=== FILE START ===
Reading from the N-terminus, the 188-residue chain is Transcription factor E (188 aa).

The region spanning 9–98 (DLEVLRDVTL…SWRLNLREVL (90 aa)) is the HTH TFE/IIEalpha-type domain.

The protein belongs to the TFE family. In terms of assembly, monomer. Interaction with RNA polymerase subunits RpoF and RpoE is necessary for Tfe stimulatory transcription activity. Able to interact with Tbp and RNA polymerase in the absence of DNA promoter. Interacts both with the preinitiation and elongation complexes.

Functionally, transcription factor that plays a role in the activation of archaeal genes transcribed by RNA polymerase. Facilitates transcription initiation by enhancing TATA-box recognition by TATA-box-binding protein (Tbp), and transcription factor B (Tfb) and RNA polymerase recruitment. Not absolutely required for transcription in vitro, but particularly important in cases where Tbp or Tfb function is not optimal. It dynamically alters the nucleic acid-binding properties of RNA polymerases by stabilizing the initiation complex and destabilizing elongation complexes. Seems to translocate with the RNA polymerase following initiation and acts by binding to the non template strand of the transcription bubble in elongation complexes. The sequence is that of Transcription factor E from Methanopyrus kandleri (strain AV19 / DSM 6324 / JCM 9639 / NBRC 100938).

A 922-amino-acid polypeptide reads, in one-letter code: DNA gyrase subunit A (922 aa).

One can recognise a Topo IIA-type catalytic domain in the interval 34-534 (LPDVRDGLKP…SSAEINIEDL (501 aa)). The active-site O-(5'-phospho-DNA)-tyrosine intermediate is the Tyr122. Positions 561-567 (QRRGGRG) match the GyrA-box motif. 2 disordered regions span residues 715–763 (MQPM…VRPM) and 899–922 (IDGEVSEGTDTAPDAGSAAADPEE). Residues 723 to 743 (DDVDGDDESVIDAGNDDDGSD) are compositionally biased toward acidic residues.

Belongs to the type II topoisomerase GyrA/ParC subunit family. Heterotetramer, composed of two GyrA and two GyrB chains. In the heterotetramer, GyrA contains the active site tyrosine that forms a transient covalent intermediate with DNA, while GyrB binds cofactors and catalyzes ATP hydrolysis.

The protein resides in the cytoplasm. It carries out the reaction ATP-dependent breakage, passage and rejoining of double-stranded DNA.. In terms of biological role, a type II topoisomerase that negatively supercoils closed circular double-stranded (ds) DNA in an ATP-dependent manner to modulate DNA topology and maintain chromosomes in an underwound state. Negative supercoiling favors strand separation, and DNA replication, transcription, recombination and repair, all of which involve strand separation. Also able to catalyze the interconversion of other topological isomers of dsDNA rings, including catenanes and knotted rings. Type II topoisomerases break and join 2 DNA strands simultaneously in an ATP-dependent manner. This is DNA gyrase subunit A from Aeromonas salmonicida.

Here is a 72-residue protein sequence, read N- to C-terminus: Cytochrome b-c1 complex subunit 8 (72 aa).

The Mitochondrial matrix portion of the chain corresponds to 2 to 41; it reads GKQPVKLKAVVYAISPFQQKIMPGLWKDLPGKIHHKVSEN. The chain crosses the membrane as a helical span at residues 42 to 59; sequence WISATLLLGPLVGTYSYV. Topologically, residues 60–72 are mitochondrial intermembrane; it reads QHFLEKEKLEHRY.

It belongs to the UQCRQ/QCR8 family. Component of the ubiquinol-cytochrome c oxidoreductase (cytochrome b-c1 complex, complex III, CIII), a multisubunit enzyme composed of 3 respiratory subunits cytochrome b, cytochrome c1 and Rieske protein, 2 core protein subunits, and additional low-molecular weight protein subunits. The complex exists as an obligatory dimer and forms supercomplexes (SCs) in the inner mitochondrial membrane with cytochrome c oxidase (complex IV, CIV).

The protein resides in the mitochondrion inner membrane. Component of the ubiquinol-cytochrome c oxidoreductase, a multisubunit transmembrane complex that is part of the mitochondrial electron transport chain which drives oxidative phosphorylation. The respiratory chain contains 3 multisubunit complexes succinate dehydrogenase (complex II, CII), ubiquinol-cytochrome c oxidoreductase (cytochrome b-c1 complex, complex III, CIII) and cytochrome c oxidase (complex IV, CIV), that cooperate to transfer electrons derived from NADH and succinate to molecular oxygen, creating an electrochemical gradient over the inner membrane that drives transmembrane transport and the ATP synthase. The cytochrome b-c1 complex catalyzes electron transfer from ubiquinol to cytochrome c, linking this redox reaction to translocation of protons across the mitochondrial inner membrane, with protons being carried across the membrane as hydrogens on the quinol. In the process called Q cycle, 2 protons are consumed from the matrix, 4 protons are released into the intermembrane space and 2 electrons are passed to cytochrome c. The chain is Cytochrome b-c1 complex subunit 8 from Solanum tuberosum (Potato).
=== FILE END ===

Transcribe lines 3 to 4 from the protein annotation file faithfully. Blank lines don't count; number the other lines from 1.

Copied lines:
The protein belongs to the TFE family. In terms of assembly, monomer. Interaction with RNA polymerase subunits RpoF and RpoE is necessary for Tfe stimulatory transcription activity. Able to interact with Tbp and RNA polymerase in the absence of DNA promoter. Interacts both with the preinitiation and elongation complexes.

Functionally, transcription factor that plays a role in the activation of archaeal genes transcribed by RNA polymerase. Facilitates transcription initiation by enhancing TATA-box recognition by TATA-box-binding protein (Tbp), and transcription factor B (Tfb) and RNA polymerase recruitment. Not absolutely required for transcription in vitro, but particularly important in cases where Tbp or Tfb function is not optimal. It dynamically alters the nucleic acid-binding properties of RNA polymerases by stabilizing the initiation complex and destabilizing elongation complexes. Seems to translocate with the RNA polymerase following initiation and acts by binding to the non template strand of the transcription bubble in elongation complexes. The sequence is that of Transcription factor E from Methanopyrus kandleri (strain AV19 / DSM 6324 / JCM 9639 / NBRC 100938).